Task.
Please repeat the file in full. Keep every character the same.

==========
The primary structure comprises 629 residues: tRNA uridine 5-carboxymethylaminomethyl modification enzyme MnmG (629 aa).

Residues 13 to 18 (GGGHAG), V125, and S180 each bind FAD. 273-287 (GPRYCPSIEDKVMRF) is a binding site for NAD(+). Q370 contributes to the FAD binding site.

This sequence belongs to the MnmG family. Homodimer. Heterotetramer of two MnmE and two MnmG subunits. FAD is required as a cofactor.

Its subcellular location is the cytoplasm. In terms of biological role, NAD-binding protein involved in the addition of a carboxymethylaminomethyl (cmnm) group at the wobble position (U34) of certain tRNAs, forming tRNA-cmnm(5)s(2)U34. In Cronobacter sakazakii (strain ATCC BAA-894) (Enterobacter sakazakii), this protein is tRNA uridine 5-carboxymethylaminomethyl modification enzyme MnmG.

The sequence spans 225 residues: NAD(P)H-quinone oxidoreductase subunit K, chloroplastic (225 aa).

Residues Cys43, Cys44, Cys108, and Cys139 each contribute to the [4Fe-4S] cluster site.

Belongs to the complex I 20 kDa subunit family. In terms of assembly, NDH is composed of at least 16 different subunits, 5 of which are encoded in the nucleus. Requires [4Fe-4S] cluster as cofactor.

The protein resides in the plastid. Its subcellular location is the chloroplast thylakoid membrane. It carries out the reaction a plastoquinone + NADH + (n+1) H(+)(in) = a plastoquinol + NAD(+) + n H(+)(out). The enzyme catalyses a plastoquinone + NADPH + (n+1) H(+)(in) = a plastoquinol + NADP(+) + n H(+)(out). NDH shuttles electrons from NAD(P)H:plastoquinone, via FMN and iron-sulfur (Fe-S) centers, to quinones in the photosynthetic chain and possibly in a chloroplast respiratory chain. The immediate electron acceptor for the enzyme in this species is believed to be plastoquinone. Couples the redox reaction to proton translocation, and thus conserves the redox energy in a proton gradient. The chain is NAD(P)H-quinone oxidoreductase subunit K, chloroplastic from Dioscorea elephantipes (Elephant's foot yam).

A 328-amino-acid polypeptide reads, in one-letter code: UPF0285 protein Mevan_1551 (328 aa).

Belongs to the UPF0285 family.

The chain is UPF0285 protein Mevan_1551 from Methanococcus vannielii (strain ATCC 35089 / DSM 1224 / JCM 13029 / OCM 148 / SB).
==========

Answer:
The primary structure comprises 629 residues: tRNA uridine 5-carboxymethylaminomethyl modification enzyme MnmG (629 aa).

Residues 13 to 18 (GGGHAG), V125, and S180 each bind FAD. 273-287 (GPRYCPSIEDKVMRF) is a binding site for NAD(+). Q370 contributes to the FAD binding site.

This sequence belongs to the MnmG family. Homodimer. Heterotetramer of two MnmE and two MnmG subunits. FAD is required as a cofactor.

Its subcellular location is the cytoplasm. In terms of biological role, NAD-binding protein involved in the addition of a carboxymethylaminomethyl (cmnm) group at the wobble position (U34) of certain tRNAs, forming tRNA-cmnm(5)s(2)U34. In Cronobacter sakazakii (strain ATCC BAA-894) (Enterobacter sakazakii), this protein is tRNA uridine 5-carboxymethylaminomethyl modification enzyme MnmG.

The sequence spans 225 residues: NAD(P)H-quinone oxidoreductase subunit K, chloroplastic (225 aa).

Residues Cys43, Cys44, Cys108, and Cys139 each contribute to the [4Fe-4S] cluster site.

Belongs to the complex I 20 kDa subunit family. In terms of assembly, NDH is composed of at least 16 different subunits, 5 of which are encoded in the nucleus. Requires [4Fe-4S] cluster as cofactor.

The protein resides in the plastid. Its subcellular location is the chloroplast thylakoid membrane. It carries out the reaction a plastoquinone + NADH + (n+1) H(+)(in) = a plastoquinol + NAD(+) + n H(+)(out). The enzyme catalyses a plastoquinone + NADPH + (n+1) H(+)(in) = a plastoquinol + NADP(+) + n H(+)(out). NDH shuttles electrons from NAD(P)H:plastoquinone, via FMN and iron-sulfur (Fe-S) centers, to quinones in the photosynthetic chain and possibly in a chloroplast respiratory chain. The immediate electron acceptor for the enzyme in this species is believed to be plastoquinone. Couples the redox reaction to proton translocation, and thus conserves the redox energy in a proton gradient. The chain is NAD(P)H-quinone oxidoreductase subunit K, chloroplastic from Dioscorea elephantipes (Elephant's foot yam).

A 328-amino-acid polypeptide reads, in one-letter code: UPF0285 protein Mevan_1551 (328 aa).

Belongs to the UPF0285 family.

The chain is UPF0285 protein Mevan_1551 from Methanococcus vannielii (strain ATCC 35089 / DSM 1224 / JCM 13029 / OCM 148 / SB).